Writers on Bangkok: John Burdett & Timothy Hallinan
Bangkok is the very definition of all things exotic — particularly to Western minds. So, it’s not surprising that British and American writers have found the city to be the perfect setting for tangled plots and conflicted detectives.
John Burdett’s gripping characterization set against Bangkok’s edgy, seductive cityscapes make his series athriller in every sense of the word. Detective, Sonchai Jitplecheep, is a devout Buddhist, who is far more concerned with the state of his Karma than with his status in any earthly realm. And yet, his police work constantly forces him to chose between his beliefs and the temptations derived from a totally corrupt environment. As the son of a Thai bar girl and a long-gone American G.I, he struggles with self-doubt and angst.
Readers first meet Jitplecheep, in Bangkok 8, when he’s investigating the double homicide of his partner, as well as a U.S. Embassy sergeant — both of whom were killed by a deadly cobra bite. Bangkok Tattoo revolves around the investigation of a murdered CIA operative. The prime suspect is a pretty bar girl, and Jitplecheep desperately wants to avoid falling in love with her.
In Bangkok Haunts, Jitpleecheep receives a horrifying video depicting the murder of an ex-lover, while in The Godfather of Kathmandu, the detective is working a heroin smuggling operation, headed by a Tibetan lama who plans to use the profits to invade China. Vulture Peak has Jitpleecheep setting up a massive sting operation to catch human organ traffickers.
The Bangkok Asset, Burdett’s latest Jitpleecheep thriller, recounts the “most horrifying technological innovation to make its way to the streets of Bangkok.”
John Burdett was originally a lawyer with practices in London and Hong Kong. He has lived in France, Spain, Hong Kong, and the U.K. but currently makes his home in both Bangkok and Southwest France. His favorite book about Bangkok is Very Thai by Philip Cornwell-Smith. “An entertaining and provocative look at Thai culture,” says Burdett.
Timothy Hallinan’s protagonist, Poke Rafferty, is a travel writer, whose series Looking for Trouble is for those who want to get away from the usual tourist routes and experience travel “at street level.” Readers first encounter Rafferty in A Nail through the Heart. He’s living in Bangkok, with a former nightclub dancer named Rose. But his domestic contentment is interrupted by two murders, one involving a Khmer Rouge torturer, the other a series of child-porn photos.
The Fourth Watcher finds Rafferty faced with a dangerous Chinese gangster, a North Korean counterfeiting operation, and a rogue CIA agent. Breathing Water opens with Poke Rafferty winning, in a late-night, alcohol-fueled poker game, the right to author the biography of an eccentric Thai billionaire. But, he has little time to celebrate his win – within hours he and his family are being threatened.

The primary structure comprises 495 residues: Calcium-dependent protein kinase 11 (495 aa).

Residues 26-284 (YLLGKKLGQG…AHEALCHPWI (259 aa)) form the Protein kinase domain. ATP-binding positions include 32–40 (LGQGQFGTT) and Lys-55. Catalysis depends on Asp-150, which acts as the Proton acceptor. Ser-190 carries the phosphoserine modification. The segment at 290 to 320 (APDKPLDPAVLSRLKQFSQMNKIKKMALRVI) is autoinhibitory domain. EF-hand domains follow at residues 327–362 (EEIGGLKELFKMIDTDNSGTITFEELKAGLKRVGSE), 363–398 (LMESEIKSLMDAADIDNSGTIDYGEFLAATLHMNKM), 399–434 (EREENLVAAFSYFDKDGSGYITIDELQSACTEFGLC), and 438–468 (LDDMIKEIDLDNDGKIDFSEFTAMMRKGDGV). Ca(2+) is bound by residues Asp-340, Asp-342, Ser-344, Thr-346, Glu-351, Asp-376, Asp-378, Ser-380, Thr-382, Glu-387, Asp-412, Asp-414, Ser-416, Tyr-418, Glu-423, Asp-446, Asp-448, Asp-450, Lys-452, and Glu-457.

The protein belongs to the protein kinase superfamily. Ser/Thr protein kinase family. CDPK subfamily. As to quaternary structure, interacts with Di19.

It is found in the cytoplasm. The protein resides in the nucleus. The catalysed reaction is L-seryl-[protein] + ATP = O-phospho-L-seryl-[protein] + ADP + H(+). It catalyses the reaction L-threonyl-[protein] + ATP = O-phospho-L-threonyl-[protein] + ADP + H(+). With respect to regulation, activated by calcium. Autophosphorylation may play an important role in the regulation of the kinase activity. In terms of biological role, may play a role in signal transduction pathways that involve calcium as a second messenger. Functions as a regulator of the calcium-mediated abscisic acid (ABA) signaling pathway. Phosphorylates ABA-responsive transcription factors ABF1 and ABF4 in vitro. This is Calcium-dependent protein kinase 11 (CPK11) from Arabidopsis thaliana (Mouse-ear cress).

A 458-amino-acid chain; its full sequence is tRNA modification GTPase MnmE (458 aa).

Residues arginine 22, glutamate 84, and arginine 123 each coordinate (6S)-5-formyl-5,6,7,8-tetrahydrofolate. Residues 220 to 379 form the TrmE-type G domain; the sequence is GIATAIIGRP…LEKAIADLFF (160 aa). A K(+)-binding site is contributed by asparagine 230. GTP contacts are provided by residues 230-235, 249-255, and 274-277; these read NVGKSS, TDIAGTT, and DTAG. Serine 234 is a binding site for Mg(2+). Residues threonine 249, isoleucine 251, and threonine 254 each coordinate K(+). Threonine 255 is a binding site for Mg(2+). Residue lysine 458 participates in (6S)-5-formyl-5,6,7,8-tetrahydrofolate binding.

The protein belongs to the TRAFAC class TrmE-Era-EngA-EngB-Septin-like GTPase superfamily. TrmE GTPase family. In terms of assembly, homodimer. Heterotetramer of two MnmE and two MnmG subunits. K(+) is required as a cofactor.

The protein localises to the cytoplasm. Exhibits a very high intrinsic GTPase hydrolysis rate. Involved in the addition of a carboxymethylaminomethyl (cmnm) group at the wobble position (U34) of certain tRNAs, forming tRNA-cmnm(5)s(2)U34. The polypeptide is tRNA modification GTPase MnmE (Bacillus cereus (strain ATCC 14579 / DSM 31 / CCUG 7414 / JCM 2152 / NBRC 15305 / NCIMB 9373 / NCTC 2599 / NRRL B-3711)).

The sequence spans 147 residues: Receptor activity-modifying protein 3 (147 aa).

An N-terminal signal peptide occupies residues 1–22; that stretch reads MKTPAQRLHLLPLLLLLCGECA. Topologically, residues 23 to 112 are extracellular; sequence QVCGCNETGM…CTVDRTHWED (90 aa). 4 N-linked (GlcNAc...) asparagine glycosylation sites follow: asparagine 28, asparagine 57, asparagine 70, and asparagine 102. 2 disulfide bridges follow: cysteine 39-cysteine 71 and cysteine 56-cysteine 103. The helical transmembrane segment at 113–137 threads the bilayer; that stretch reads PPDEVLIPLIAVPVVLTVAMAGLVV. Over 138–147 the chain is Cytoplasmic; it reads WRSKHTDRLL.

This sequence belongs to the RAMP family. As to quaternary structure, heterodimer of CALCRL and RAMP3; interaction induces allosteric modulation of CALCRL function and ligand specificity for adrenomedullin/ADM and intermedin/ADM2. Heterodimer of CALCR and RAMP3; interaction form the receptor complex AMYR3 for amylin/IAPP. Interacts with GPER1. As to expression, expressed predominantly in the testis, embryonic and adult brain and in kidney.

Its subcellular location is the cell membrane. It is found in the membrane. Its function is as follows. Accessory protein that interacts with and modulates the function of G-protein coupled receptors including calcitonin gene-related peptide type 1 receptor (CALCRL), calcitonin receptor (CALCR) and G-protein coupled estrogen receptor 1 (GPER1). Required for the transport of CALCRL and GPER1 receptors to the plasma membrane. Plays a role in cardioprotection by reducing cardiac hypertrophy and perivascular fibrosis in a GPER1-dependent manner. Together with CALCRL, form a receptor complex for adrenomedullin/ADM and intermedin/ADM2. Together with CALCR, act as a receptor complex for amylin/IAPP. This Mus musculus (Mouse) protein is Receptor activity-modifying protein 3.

In The Queen of Patpong, Rafferty’s tranquil family scene is threatened once more by the appearance of a psychotic figure from Rose’s past. Hallinan writes that in this last novel he wants his readers to know “exactly where the young women who dance in the bars come from, how few choices they’ve had along the way, and how some of them come through it with their hearts and spirits intact. This is a serious book, not a ‘me-love-you-long-time’ exploitation.”
Hallinan has written three additional books in this series: The Fear Artist, For the Dead and The Hot Countries. Rafferty is “now married to Rose, the former ‘queen’ of the Patpong bars. The couple have adopted a daughter off the sidewalks, named Miaow. Rafferty finds family life in Bangkok to be more of an adventure than rough travel ever was.”
While in college, Tim Hallinan wrote songs and sang in a rock band. A number of his songs were recorded by well-known artists, including the platinum-selling group Bread. Hallinan began writing books while working in television. He has lived on and off in Southeast Asia for more than 25 years. He currently maintains homes in Bangkok as well as California with his wife Munyin Choy-Hallinan.
Hallinan’s favorite books about Bangkok are these:
Currency – by Zoe Zolbrod. Young lovers, in an attempt to raise quick cash, stumble into an international crime ring smuggling exotic animals.
Little Girl Gone – by Brett Battles . In his Jonathan Quinn series, Battles makes good use of his travel experiences to such destinations as Ho Chi Minh City, Berlin, Singapore, London, Paris, and Bangkok.